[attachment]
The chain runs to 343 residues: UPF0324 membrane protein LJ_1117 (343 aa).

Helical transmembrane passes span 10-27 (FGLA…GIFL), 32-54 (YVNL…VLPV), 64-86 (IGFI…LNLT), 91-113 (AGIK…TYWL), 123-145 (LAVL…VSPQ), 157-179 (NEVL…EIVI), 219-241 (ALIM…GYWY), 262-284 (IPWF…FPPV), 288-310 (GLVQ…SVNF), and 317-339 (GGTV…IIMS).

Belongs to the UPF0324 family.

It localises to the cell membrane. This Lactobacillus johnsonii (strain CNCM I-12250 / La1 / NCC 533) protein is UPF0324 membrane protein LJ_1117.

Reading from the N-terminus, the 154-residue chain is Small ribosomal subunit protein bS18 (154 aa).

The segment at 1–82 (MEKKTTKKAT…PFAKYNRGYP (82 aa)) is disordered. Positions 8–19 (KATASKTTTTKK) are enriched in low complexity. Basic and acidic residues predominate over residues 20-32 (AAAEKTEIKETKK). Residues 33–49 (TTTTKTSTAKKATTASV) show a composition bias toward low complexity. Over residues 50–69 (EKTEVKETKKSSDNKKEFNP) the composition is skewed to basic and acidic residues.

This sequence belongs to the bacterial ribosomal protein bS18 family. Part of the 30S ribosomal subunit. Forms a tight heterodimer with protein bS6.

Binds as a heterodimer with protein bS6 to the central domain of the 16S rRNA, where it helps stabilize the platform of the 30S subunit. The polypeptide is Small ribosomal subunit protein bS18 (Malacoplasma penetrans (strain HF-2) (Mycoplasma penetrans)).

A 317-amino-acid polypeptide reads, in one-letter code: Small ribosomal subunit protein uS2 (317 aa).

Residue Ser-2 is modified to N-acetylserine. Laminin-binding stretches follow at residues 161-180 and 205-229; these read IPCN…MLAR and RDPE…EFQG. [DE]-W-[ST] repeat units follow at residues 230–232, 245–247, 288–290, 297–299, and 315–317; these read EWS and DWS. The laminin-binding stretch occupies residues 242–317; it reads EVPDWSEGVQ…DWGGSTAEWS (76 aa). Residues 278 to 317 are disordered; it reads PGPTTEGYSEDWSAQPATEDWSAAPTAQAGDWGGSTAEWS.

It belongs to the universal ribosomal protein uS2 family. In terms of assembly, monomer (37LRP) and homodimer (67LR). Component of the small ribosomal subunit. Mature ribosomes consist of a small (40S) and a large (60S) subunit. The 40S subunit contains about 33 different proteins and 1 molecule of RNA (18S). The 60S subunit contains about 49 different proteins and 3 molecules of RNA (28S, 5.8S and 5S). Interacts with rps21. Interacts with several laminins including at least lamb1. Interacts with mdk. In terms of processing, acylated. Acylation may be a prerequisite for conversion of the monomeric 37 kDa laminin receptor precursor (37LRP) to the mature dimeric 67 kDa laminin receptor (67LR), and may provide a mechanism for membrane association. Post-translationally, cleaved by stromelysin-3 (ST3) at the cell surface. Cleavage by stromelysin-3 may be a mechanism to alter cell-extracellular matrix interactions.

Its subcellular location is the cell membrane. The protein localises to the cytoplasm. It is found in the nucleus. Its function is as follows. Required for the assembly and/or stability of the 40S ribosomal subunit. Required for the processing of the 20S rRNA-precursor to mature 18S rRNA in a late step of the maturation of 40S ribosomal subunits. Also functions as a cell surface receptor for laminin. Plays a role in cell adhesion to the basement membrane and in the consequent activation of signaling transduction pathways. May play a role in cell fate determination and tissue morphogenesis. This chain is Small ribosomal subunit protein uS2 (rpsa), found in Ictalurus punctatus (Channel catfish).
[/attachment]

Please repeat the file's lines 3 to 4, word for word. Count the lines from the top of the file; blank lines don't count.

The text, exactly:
Belongs to the UPF0324 family.

It localises to the cell membrane. This Lactobacillus johnsonii (strain CNCM I-12250 / La1 / NCC 533) protein is UPF0324 membrane protein LJ_1117.